UF Health Shands liver transplant program outcomes show best 1-year survival rates


a photo of Dr. Beduschi operating.
Thiago Beduschi, M.D., chief of transplantation and hepatobiliary surgery, is photographed in the operating room at UF Health Shands Hospital.

GAINESVILLE, Fla. — University of Florida Health is home to the liver transplant program with the highest one-year liver graft survival in the United States, according to a report released in January by the Scientific Registry of Transplant Recipients.

At 98.97%, the program’s success rate outstrips the national survival rate of 91.89%.

Put simply: A patient who undergoes a liver transplant at UF Health Shands Hospital is not only more likely to survive and recover from a difficult procedure, but also to continue to thrive a year later. At UF, the chance of graft failure in the first year is 75% lower than national average, according to SRTR.

“The initial procedure, and how well it is executed, is one key to a smooth recovery,” said Thiago Beduschi, M.D., director of the abdominal transplant program and chief of transplantation and hepatobiliary surgery at UF Health. “But it is the skills, and experience of the teams we work with that allow us to take on some of the most complex cases, and not only treat them, but see the patients go on to live fulfilling lives far beyond what they dreamed was possible at the time of diagnosis.”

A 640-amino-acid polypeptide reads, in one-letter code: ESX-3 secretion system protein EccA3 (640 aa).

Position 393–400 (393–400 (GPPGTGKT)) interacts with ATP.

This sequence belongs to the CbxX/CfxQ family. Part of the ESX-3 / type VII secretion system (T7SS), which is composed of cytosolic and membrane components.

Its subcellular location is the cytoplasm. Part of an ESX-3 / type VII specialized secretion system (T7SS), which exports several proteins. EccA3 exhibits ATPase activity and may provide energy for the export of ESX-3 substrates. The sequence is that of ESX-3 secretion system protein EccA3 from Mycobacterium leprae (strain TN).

Throughout preoperative planning and the actual surgery, Beduschi said he thinks about what the patient’s life will be like after they go home.

“A transplant is meant to be life-changing,” he said. “And the key part of that is ‘life’ … a successful transplant, to me, is one whose success stands the test of time.”

Not content with also achieving competitive outcomes in time to transplant and patient survival, Beduschi has spearheaded UF Health’s foray into multiorgan transplants. In fact, in 2022 UF Health was in the top five multiorgan transplant centers for volume for all multi-organs and top three for liver-kidney transplants, according to the Organ Procurement and Transplantation Network.

“Our patients come from everywhere. Often, they come to us with a prognosis that can be very dire,” Beduschi said. “Whether it is a liver transplant, or a liver-kidney transplant, or even a triple-organ transplant, I am lucky to work with a team who is more than up for the challenge and an institution that does not spare resources if it will save a patient’s life.”

Each patient is different, requiring the focus and expertise of the transplant program’s multidisciplinary approach. On each case, Beduschi and his team consult with nurse coordinators, transplant assistants, social workers, financial counselors, transplant pharmacists, anesthesiologists, intensivists, hepatologists, nephrologists and psychologists.

“My team puts the people we treat first,” Beduschi said. “These outcomes are wonderful, but they are also the natural result of prioritizing our patients and their families. It is a privilege to be able to save a life, and I am proud to say my team never forgets this.”